AGC of America and other business groups jointly submitted an amicus brief at the U.S. Supreme Court on March 3 in support of a land developer’s request for review of a Fourth Circuit Court of Appeals’ decision that allows citizen enforcement even when the state environmental agency has begun enforcement for a Clean Water Act (CWA) violation.
The issue in the case, Dakota Finance LLC (dba Arabella Farm) v. Naturaland Trust (No. 21-1517), is whether a state agency’s notice of violation (NOV) commences an action that is sufficient to protect a regulated entity from citizen-suit liability. Citizen suits are generally barred if the state “has commenced and is diligently prosecuting” an enforcement action for the same violation “under a State law comparable to” the CWA. The district court dismissed the citizen group’s federal lawsuit, citing the “diligent prosecution” defense. But the Fourth Circuit reversed, holding that the South Carolina Department of Health and Environmental Control’s NOV (which subsequently resulted in a consent order imposing a civil penalty, remedial actions and required the landowners to obtain/comply with an NPDES stormwater permit) was insufficient to bar a private party’s CWA citizen enforcement.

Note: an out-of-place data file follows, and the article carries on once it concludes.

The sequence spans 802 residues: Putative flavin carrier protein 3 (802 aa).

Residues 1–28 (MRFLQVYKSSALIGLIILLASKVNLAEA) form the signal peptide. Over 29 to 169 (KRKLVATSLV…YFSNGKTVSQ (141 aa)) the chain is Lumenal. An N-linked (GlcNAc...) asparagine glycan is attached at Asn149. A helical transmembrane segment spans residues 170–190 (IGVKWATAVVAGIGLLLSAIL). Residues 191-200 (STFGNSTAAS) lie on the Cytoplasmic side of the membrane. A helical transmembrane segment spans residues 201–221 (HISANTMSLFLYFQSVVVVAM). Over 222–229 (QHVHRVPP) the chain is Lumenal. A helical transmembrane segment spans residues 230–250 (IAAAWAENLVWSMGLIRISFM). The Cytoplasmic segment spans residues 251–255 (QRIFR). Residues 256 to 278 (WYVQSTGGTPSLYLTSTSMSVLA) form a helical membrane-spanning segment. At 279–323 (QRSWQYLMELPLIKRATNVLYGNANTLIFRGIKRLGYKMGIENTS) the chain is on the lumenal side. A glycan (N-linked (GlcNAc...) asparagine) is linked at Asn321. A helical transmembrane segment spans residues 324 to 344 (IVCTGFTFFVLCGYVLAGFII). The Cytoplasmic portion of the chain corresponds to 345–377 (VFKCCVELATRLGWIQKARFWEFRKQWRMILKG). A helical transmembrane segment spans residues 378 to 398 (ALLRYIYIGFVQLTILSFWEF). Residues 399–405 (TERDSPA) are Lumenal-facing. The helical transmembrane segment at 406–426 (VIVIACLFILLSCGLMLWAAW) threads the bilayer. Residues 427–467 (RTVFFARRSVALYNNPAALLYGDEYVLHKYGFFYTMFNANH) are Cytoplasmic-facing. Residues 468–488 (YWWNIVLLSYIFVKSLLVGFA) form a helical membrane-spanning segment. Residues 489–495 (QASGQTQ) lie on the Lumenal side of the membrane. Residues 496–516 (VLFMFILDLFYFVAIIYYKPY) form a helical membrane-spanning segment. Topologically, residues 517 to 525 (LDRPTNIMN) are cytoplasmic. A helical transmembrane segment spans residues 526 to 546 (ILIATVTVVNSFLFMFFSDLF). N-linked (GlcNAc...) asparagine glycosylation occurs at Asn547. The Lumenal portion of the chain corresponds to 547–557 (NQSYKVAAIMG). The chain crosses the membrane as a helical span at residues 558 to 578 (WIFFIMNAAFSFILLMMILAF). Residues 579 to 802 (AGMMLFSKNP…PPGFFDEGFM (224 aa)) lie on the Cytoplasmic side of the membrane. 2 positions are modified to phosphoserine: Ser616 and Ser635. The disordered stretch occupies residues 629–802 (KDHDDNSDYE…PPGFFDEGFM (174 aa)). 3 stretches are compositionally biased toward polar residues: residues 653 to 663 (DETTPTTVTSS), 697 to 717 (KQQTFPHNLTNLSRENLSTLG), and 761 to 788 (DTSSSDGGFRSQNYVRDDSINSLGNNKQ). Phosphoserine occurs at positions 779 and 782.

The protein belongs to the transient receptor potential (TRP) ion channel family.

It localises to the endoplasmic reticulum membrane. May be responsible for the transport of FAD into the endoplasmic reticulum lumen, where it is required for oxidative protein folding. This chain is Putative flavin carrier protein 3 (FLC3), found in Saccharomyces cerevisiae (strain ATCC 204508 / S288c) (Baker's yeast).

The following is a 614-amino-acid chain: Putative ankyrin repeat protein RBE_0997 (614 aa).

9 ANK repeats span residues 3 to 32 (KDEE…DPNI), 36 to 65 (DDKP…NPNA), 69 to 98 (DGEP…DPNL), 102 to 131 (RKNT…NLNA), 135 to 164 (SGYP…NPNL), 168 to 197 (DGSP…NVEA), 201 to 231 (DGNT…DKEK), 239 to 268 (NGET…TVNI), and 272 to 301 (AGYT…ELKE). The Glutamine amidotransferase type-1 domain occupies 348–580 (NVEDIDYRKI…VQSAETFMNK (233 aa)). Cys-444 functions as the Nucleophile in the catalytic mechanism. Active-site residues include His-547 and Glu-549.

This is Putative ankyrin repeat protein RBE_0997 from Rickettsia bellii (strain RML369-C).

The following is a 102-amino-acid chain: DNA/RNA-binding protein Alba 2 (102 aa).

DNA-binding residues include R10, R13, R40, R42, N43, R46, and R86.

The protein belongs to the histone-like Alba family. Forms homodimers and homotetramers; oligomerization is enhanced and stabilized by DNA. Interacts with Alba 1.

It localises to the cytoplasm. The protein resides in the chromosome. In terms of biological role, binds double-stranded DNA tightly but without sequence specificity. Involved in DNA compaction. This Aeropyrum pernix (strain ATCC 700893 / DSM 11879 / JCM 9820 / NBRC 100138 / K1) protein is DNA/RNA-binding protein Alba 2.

There is currently a split in the federal circuit courts over the proper test to block citizen suits brought under the CWA. The land developer is now petitioning the Supreme Court to review the Fourth Circuit’s decision. AGC’s amicus brief supports that petition, explaining the of impact citizen suits, the harm and abuse of “sue and settle” practices, and the impact of interfering with state and local actions.
For more information, contact AGC’s Leah Pilconis at firstname.lastname@example.org.